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Friday, September 16, 2011

Using APCs to inject your DLL

A few blogs ago I discussed remote threads on Windows 7. This topic was targeted towards the goal of injecting one's DLL into processes.

There are several ways of injecting your code inside any other processes:

  • Via SetWindowsHookEx
  • By using the APP_Init key in the registry
  • With CreateRemoteThread & NtCreateThreadEx
  • You could also do it from a driver by replacing the main thread's entry point with your shell code.
Those techniques are increasingly difficult to put in practice. They do work but sometimes, it's not enough or it may not work on some OS. For instance CreateRemoteThread only works half of the time on Windows 7 because of the different sessions used by applications and services.

Hooking NtCreateThread in a driver and inject your DLL that way won't work on Windows 7 either since NtCreateThread is no longer used by NtCreateProcess. Not to mention that some of that stuff won't work on Windows 64. For instance, NtCreateThreadEx() doesn't use the same structure in 32bit and 64bit. It took me half a day to figure out the proper way of injecting a DLL on Win64.

That time could have been saved if I had used a proper/cleaner way of injecting my DLL.

Enters APC.

In this article you can see how APCs are used in Windows (2000, XP, 7) so I won't go over it again.

The basic idea is that in order to inject our DLL, we will use an APC and queue it for the process. Quite obviously, this has to be done in a driver.

When the target program starts, our driver can be notified via a callback (See PsSetCreateProcessNotifyRoutine) and it can also be notified whenever a module loads (see PsSetLoadImageNotifyRoutine ).

As the module loading callback is called, we can wait for NTDLL.DLL to be loaded since it is the first DLL that will be automatically loaded for every process on the system.

Another reason to wait for NTDLL to be loaded is because we can parse the PE headers and find out the user mode address for LdrLoadDLL. You could do a GetProcAddress(NULL, "LoadLibraryA") and pass it down to your driver but with ASLR this could potentially cause problems.

So, in the callback, we wait for the NTDLL to load and then we obtain the address of LdrLoadDLL.

Here's the code to find out the address of a function in a given DLL.

/**
  * This function is like GetProcAddress()
 * ImageBase is the address of the mapped DLL
  * ImageSize is the size of the DLL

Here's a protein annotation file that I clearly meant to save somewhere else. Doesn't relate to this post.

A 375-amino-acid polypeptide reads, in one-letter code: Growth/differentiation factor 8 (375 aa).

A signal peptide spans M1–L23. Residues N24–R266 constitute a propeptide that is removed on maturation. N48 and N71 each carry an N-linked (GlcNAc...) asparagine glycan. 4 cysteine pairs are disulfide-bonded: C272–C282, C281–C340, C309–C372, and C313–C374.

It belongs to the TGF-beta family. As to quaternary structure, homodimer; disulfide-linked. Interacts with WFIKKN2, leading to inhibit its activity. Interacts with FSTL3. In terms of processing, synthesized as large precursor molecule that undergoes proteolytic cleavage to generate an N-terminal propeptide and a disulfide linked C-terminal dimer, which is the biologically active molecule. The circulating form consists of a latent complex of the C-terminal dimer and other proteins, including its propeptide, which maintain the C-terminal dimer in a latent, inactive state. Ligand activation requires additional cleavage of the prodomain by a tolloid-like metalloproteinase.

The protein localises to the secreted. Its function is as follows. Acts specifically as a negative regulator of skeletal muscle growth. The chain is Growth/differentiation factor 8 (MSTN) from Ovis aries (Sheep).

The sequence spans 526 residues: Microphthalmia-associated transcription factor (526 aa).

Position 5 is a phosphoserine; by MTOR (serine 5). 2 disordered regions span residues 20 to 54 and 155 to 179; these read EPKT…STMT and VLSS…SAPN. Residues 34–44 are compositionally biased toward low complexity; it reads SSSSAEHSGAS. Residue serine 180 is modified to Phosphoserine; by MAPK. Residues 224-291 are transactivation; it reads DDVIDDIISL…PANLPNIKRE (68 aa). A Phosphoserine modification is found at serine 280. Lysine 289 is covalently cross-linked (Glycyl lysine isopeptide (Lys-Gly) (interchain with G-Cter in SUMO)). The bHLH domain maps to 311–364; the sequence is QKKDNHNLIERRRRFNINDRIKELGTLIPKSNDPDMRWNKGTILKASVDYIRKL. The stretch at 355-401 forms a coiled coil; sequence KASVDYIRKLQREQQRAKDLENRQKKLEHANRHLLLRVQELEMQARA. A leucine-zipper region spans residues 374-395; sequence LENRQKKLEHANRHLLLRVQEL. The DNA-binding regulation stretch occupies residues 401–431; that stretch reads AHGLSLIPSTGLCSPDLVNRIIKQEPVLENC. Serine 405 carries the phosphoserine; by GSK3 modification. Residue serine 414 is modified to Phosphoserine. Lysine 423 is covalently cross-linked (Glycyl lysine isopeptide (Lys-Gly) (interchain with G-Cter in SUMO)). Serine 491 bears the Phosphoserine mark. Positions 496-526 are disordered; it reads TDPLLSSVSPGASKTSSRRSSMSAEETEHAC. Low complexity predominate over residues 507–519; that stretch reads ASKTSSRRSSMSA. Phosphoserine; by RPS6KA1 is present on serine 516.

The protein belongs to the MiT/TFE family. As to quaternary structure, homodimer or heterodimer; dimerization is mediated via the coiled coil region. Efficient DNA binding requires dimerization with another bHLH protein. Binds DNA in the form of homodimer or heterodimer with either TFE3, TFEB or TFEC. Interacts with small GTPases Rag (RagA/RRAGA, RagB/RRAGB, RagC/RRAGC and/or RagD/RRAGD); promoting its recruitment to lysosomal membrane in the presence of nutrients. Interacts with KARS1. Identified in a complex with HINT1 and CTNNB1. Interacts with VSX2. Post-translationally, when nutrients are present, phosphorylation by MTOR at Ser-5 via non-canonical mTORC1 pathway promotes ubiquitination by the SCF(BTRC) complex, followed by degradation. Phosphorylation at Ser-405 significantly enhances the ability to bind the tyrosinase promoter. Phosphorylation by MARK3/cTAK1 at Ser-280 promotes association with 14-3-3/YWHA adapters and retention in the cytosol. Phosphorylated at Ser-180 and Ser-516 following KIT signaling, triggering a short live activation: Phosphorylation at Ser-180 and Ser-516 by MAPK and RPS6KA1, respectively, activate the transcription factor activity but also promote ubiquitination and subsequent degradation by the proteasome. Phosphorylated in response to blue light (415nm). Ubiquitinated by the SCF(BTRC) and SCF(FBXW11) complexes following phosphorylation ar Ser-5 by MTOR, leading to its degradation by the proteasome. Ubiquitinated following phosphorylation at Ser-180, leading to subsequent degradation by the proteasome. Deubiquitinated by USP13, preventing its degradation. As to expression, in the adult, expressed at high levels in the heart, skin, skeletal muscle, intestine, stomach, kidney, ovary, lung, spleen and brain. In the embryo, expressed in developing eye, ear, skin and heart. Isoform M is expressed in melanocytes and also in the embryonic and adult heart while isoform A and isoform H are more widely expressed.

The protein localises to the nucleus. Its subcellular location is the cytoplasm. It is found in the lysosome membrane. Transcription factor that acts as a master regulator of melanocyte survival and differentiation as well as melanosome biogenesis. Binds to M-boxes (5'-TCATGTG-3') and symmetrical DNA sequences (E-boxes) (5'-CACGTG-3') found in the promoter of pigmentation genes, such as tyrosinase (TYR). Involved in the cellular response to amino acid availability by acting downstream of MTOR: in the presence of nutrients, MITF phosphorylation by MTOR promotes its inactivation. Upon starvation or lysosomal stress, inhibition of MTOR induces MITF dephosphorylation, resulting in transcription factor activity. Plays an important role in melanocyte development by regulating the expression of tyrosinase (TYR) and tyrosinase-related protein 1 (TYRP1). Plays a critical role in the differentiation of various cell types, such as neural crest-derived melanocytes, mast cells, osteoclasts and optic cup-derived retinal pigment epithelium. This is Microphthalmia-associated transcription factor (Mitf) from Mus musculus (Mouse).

* FunctionName is the API we are looking for
 *
  * Before looking through the PE headers, we need to map the DLL in memory because
  * it may not be fully mapped. By creating a MDL, we can take care of this.
  */

PVOID GetProcAddress(PVOID ImageBase, DWORD ImageSize, const char* FunctionName)
{    PVOID pFunc = NULL;
    PIMAGE_DOS_HEADER DosHeader = NULL;
    PIMAGE_NT_HEADERS NtHeader = NULL;
    PIMAGE_EXPORT_DIRECTORY pIed = NULL;
    PIMAGE_DATA_DIRECTORY ExportDataDir;
    PIMAGE_EXPORT_DIRECTORY ExportDirectory;
    PVOID LoadAddress = NULL;
    PULONG FunctionRvaArray;
    PUSHORT OrdinalsArray;
    PULONG NamesArray;
    ULONG Index;
    PMDL vMem = NULL;

    __try {
        vMem = IoAllocateMdl(ImageBase, ImageSize, FALSE, FALSE, NULL);
        if (vMem != NULL)
        {
            ULONG ByteCount = 0;
            LoadAddress =  MmGetMdlVirtualAddress(vMem);
            DosHeader = (PIMAGE_DOS_HEADER) LoadAddress;
            ByteCount = MmGetMdlByteCount(vMem);

            MmProbeAndLockPages(vMem, UserMode,  IoReadAccess);
        }
    }
    __except(EXCEPTION_EXECUTE_HANDLER)
    {
        if (vMem != NULL)
            IoFreeMdl(vMem);

        DbgPrint("Unable to read memory");
        return NULL;
    }

    //
    // Peek into PE image to obtain exports.
    //
    NtHeader = ( PIMAGE_NT_HEADERS ) PtrFromRva( DosHeader, DosHeader->e_lfanew );
    if( IMAGE_NT_SIGNATURE != NtHeader->Signature )
    {
        //
        // Unrecognized image format.
        //
        return NULL;
    }

    ExportDataDir = &NtHeader->OptionalHeader.DataDirectory[IMAGE_DIRECTORY_ENTRY_EXPORT];
    ExportDirectory = ( PIMAGE_EXPORT_DIRECTORY ) PtrFromRva(LoadAddress, ExportDataDir->VirtualAddress);

    if ( ExportDirectory->AddressOfNames == 0 ||
         ExportDirectory->AddressOfFunctions == 0 ||
         ExportDirectory->AddressOfNameOrdinals == 0 )
    {
        //
        // This module does not have any exports.
        //
        return NULL;
    }

    FunctionRvaArray = ( PULONG ) PtrFromRva(LoadAddress, ExportDirectory->AddressOfFunctions);
    OrdinalsArray = ( PUSHORT ) PtrFromRva(LoadAddress, ExportDirectory->AddressOfNameOrdinals);
    NamesArray = ( PULONG) PtrFromRva(LoadAddress, ExportDirectory->AddressOfNames);

    for ( Index = 0; Index < ExportDirectory->NumberOfNames; Index++ )
    {
        //
        // Get corresponding export ordinal.
        //
        USHORT Ordinal = ( USHORT ) OrdinalsArray[ Index ] + ( USHORT ) ExportDirectory->Base;

        //
        // Get corresponding function RVA.
        //
        ULONG FuncRva = FunctionRvaArray[ Ordinal - ExportDirectory->Base ];

        if ( FuncRva >= ExportDataDir->VirtualAddress && 
             FuncRva < ExportDataDir->VirtualAddress + ExportDataDir->Size )
        {
            //
            // It is a forwarder.